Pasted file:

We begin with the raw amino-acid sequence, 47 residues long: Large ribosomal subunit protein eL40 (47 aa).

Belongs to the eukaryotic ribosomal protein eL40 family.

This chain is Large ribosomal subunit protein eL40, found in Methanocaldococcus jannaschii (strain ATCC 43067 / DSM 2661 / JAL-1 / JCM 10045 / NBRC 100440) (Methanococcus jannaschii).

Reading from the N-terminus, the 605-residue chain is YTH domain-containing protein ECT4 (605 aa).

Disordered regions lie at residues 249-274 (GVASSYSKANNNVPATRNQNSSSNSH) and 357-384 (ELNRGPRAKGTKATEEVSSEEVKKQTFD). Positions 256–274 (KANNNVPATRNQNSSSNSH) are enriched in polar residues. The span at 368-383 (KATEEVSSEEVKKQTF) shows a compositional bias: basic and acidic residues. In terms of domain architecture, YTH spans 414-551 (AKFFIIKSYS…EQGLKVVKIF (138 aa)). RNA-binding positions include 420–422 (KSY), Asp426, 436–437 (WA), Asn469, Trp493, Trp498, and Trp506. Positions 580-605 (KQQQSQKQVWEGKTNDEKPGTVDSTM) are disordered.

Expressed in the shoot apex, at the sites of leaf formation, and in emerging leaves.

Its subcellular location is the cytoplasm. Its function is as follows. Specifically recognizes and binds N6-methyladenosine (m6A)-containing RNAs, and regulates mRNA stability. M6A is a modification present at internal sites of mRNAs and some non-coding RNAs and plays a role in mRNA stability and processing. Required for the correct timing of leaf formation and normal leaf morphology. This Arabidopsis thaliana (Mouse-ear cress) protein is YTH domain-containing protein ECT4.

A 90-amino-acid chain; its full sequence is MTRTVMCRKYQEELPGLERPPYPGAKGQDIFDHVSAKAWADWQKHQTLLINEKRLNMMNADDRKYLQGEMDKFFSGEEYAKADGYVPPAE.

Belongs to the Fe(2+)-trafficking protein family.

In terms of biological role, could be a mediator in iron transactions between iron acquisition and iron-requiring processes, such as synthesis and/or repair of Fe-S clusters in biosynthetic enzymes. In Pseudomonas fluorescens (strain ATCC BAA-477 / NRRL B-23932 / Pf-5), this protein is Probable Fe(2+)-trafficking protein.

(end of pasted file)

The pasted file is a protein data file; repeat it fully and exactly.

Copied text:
We begin with the raw amino-acid sequence, 47 residues long: Large ribosomal subunit protein eL40 (47 aa).

Belongs to the eukaryotic ribosomal protein eL40 family.

This chain is Large ribosomal subunit protein eL40, found in Methanocaldococcus jannaschii (strain ATCC 43067 / DSM 2661 / JAL-1 / JCM 10045 / NBRC 100440) (Methanococcus jannaschii).

Reading from the N-terminus, the 605-residue chain is YTH domain-containing protein ECT4 (605 aa).

Disordered regions lie at residues 249-274 (GVASSYSKANNNVPATRNQNSSSNSH) and 357-384 (ELNRGPRAKGTKATEEVSSEEVKKQTFD). Positions 256–274 (KANNNVPATRNQNSSSNSH) are enriched in polar residues. The span at 368-383 (KATEEVSSEEVKKQTF) shows a compositional bias: basic and acidic residues. In terms of domain architecture, YTH spans 414-551 (AKFFIIKSYS…EQGLKVVKIF (138 aa)). RNA-binding positions include 420–422 (KSY), Asp426, 436–437 (WA), Asn469, Trp493, Trp498, and Trp506. Positions 580-605 (KQQQSQKQVWEGKTNDEKPGTVDSTM) are disordered.

Expressed in the shoot apex, at the sites of leaf formation, and in emerging leaves.

Its subcellular location is the cytoplasm. Its function is as follows. Specifically recognizes and binds N6-methyladenosine (m6A)-containing RNAs, and regulates mRNA stability. M6A is a modification present at internal sites of mRNAs and some non-coding RNAs and plays a role in mRNA stability and processing. Required for the correct timing of leaf formation and normal leaf morphology. This Arabidopsis thaliana (Mouse-ear cress) protein is YTH domain-containing protein ECT4.

A 90-amino-acid chain; its full sequence is MTRTVMCRKYQEELPGLERPPYPGAKGQDIFDHVSAKAWADWQKHQTLLINEKRLNMMNADDRKYLQGEMDKFFSGEEYAKADGYVPPAE.

Belongs to the Fe(2+)-trafficking protein family.

In terms of biological role, could be a mediator in iron transactions between iron acquisition and iron-requiring processes, such as synthesis and/or repair of Fe-S clusters in biosynthetic enzymes. In Pseudomonas fluorescens (strain ATCC BAA-477 / NRRL B-23932 / Pf-5), this protein is Probable Fe(2+)-trafficking protein.